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In ActionScript 3.0 in Flash Professional CS5 Essential Training, Todd Perkins shows Flash designers how to incorporate ActionScript code into their projects and create interactive presentations and applications. The course includes a review of ActionScript language basics and the object-oriented programming (OOP) methodology, a tour of those Flash Professional CS5 features designed for developers, such as code hinting and the Code Snippets panel, and instructions on interacting with objects in the Library and placing code on the Timeline. Exercise files are included with the course.
Often when working with ActionScript, you want to align an object to the edge of the Stage, or particularly in a game, detect whether the object has touched the edge of the Stage. On the Stage, here I have boarder_mc and trash_mc. I'll select the first keyframe in the actions layer, and open up the Actions panel. Centering an object to the left or top edge of the Stage is really easy, if you have top-left registration. Type boarder_mc.x = 0 and test the movie.
So there is the border at the left edge of the Stage. I can copy and paste this line of code - Command+C or Ctrl+C to copy, Command+V or Ctrl+V to paste - and simply change x to y in the pasted code and test the movie to see the boarder aligned to the top edge of the Stage. It's a little different if you want to the object to be aligned to the right edge of the state, or to detect whether an object is at the right edge of the Stage. The right edge of the Stage can be reached by Stage.StageWidth - remember that always represents the width of the Stage, minus the width of the object.
Because remember, if we set the x position of the boarder at the StageWidth, then it would be off the Stage because the left edge of the border would be aligned with the right edge of the Stage. So after the Minus sign, we'll offset that by boarder_mc.width. Test the movie, see the boarder at the top-right of the Stage. Now if I simply copy and paste this line of code, change x to y, StageWidth to StageHeight, and boarder_mc. width to boarder_mc.height, test the movie, and the same principle applies.
Now let's say you wanted to reuse this code and put it inside of a function. Let's wrap this code around a function. Push everything down, create a function called alignToEdge, parentheses, colon, void, tab the lines in and wrap everything with curly braces. So now I've wrapped this into a function. I can just call it whenever I want. I am going to write obj, as a parameter, datatype it to a MovieClip, and then change boarder_mc to obj inside of the function.
That way, anytime I want to align an object to the edge of the Stage, I can run the alignToEdge function and pass in whatever object I want, and it won't just apply to the boarder. Let's go below the function, and then I am going to type alignToEdge. Then I am going to pass in trash_mc. So we'll align that to the bottom-right edge of the Stage. And test the movie, and it applies to the trashcan. So if I were to change that to boarder_mc, it would apply to the boarder.
So I can apply it to any object I want, as many times as I want. Now if you really wanted to add features in this function, you can have it specify whether you want to align to the left, or to the right, or to the top, or to the bottom. Let's look at how to do that. After MovieClip, inside of the parameters area of the alignToEdge function, type a comma and then type a t. This will represent whether you want to align to the top edge of the Stage. Type a colon after the t and then type Boolean. This is going to be a true or false value.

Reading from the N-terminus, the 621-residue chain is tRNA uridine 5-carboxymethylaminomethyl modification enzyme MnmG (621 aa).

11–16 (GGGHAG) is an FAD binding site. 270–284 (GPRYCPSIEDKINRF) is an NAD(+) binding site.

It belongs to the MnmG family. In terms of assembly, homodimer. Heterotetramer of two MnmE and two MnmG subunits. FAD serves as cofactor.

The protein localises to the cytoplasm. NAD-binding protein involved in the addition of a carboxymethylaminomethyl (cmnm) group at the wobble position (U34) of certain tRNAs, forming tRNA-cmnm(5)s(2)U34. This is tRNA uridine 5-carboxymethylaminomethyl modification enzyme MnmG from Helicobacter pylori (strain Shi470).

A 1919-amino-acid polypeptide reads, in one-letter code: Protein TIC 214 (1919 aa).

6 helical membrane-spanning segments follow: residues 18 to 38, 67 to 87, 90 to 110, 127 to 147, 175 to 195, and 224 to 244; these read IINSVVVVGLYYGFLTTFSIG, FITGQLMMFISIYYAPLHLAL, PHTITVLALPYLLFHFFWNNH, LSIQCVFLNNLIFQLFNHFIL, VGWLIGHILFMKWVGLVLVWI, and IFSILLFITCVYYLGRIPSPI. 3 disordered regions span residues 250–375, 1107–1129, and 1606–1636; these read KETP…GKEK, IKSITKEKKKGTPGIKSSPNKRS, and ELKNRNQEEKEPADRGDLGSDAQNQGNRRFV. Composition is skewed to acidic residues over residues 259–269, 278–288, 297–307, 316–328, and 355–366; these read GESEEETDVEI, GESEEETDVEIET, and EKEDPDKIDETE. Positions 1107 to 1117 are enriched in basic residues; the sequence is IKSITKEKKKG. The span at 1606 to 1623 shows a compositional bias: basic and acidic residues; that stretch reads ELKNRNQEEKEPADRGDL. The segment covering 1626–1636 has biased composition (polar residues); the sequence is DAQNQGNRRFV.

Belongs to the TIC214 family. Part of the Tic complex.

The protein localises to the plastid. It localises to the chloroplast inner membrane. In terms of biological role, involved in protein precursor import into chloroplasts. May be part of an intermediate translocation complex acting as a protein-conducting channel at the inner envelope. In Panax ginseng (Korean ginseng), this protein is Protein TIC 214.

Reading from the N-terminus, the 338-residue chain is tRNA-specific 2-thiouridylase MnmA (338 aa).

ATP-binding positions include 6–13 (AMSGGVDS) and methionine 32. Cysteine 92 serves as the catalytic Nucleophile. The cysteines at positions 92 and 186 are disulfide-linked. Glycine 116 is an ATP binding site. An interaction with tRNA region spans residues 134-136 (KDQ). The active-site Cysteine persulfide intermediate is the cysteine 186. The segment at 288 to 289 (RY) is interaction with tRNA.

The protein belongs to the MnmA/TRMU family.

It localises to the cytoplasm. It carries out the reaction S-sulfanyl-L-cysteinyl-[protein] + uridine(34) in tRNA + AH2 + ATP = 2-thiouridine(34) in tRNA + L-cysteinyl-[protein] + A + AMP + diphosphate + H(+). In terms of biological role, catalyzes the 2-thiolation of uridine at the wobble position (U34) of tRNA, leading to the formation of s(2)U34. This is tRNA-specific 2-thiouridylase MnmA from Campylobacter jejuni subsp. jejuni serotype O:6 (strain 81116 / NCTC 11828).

We'll do the same thing for the right, with an r, also Boolean, for the bottom - I am working clockwise, you see - Boolean, and the left which will also be Boolean. So I can specify how I want to align the object to the Stage. And in here I can use IF statements to determine how I want to align the object. All right, inside of the function, I am going to use an IF statement, and I am just going to see if t is true. If t is true, then I'm going to align the object to the top edge of the Stage.
So obj.y equals zero. I can copy and paste this IF statement, change t to l, representing the left edge of the Stage. If that's true then we can set the x position to zero. I'll go down below the curly braces, I'll type if r, in parentheses, and wrap this next line of code into curly braces. So this will align to the right edge of the Stage if r is true. And lastly, check to see if b. If we want to align to the bottom edge of the Stage, tab that code in and wrap it in curly braces.
So now we'll scroll down, and let's say we want to align the boarder to the bottom-left of the Stage. So when we run alignToEdge, we're going to pass in those four Boolean parameters; remember, Boolean is simply true or false. So after boarder_mc, I'm going to type a comma, and then I have - my code hinting even shows me - t, r, b, l. So top is going to be false, right is going to be false, bottom is going to be true and left is going to be true.
So I'll test the movie, and the boarder is aligned to the bottom-left of the Stage. So you can pass in whatever parameters you want to align any object to any corner of the Stage. Now, if any of this got a little bit confusing, don't worry. I just went out there for people who want to learn a little bit more and go a little bit deeper into ActionScript. If you take anything from this movie, just take away that you can align the object to the top-left, by setting its x and y positions 0, and you can align an object to the bottom-right by setting its position to the width or height of the Stage, minus the width or height of the object.
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